Few would dispute that new mobile technology has enabled the rise of remote working, and fewer still would dispute that this has contributed to new patterns of flexibility; but how many people would prefer to work exclusively on a remote basis? Qdos Contractor, part of the Qdos Group, has asked this question to the people most dedicated to flexible working – freelancing and contracting professionals – and has found that just eight per cent of them would choose to work completely remotely.

The study by the leading tax advisory service for contracting professionals found that the majority of the 716 contractors surveyed prefer to divide their time between working onsite with clients and working remotely. This indicates that while they are independent professionals rather than employees, freelancing and contracting workers remain an important and visible presence in most of the establishments of the companies that hire them.

The survey revealed the following:

  • 67 per cent of the respondents prefer combining onsite work with remote work.
  • A quarter (25 per cent) prefer working exclusively onsite with clients.
  • Eight per cent prefer to work exclusively on a remote basis.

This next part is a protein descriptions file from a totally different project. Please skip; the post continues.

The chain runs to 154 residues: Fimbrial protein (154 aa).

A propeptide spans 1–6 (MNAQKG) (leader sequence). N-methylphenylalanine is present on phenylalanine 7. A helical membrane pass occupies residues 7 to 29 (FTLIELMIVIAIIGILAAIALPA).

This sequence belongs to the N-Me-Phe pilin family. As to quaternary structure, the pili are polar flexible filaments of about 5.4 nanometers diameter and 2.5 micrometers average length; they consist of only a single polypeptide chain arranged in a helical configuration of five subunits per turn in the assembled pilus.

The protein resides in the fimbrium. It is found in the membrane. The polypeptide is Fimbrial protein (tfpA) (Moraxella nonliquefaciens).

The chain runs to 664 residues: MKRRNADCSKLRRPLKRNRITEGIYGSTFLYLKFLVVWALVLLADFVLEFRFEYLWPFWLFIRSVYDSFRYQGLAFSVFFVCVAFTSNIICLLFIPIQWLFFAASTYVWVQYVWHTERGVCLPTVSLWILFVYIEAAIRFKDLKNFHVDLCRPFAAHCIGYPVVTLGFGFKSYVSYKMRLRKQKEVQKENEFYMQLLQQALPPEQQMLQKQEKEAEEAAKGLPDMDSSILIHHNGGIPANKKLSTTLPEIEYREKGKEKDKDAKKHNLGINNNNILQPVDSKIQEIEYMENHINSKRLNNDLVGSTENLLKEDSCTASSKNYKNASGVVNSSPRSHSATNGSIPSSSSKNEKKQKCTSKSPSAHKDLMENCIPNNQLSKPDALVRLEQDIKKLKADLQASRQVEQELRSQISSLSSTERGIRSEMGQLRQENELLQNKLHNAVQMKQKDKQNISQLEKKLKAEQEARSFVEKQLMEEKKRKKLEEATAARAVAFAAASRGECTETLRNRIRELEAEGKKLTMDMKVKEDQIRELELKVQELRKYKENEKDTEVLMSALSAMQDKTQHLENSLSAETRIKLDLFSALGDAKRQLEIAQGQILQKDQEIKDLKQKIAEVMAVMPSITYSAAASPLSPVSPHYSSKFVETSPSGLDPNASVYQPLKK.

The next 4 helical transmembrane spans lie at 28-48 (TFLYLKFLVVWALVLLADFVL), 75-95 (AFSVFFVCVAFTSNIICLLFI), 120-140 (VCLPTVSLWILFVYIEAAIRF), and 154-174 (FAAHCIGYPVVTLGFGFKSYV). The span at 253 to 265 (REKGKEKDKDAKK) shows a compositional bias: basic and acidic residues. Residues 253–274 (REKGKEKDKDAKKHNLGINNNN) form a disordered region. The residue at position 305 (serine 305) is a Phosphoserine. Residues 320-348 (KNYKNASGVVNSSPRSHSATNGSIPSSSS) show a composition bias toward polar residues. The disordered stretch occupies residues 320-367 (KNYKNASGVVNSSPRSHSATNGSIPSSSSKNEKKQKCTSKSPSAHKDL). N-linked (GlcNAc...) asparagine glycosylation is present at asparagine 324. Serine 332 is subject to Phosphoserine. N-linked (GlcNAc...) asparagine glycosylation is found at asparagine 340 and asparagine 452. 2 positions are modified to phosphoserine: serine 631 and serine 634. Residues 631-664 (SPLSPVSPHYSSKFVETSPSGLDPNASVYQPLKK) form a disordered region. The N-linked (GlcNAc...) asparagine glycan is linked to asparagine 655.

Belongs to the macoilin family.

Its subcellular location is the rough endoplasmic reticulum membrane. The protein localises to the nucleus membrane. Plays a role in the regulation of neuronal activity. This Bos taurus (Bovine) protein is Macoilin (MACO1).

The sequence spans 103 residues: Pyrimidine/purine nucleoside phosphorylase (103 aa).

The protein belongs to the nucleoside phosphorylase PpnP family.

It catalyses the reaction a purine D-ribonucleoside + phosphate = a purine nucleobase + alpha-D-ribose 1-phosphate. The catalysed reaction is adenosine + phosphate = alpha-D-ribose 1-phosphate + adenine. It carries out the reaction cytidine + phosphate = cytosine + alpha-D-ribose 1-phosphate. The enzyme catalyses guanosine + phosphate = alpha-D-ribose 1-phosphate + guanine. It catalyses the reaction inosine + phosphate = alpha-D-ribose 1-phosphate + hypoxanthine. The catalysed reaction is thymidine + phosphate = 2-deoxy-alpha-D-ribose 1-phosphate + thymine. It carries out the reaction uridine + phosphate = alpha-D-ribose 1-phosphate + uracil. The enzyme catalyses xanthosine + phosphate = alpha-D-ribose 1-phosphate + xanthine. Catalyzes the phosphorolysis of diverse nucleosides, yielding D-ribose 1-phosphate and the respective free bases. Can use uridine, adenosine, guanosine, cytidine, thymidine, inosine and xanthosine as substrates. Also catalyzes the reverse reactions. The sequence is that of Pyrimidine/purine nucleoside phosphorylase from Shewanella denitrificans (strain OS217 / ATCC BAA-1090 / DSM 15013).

Acknowledging that technology has now liberated millions of independent workers by giving them a choice over where they work, Qdos Contractor CEO Seb Maley emphasised that profession and role may frequently determine where freelancing and contracting professionals are able to work from.

While remote working and the chance to work from home has undoubtedly grown in popularity, Mr Maley said, the study suggests that a significant majority of freelancers and contractors enjoy the mix of working alongside clients onsite and working remotely. This combination is their clear preference, dispelling the myth that engaging independent contracting professionals must result in a distant relationship with minimal face-to-face interaction and negligible onsite working.

He went on: “Independent workers are very much an important, not to mention visible, presence.

“People work this way for greater control over their career and a better work-life balance. What’s more, the UK business benefits from the evolving workforce, as together, freelancers and contractors contribute over £119bn to the economy each year. To enable the UK’s independent workforce to truly thrive, however, Government must rethink its stance on the current tax system and IR35, which is arguably reducing the benefits of self-employment.”

On the issue of IR35, Umbrella Company trade association PRISM called on the Government last month to rethink its stance on this legislation, as it contains incentives and protections for both recruiters and workers to seek out rogue providers offering high-return but non-compliant solutions. These providers would quickly fold when approached by HMRC rather than deliver the expected tax revenues.

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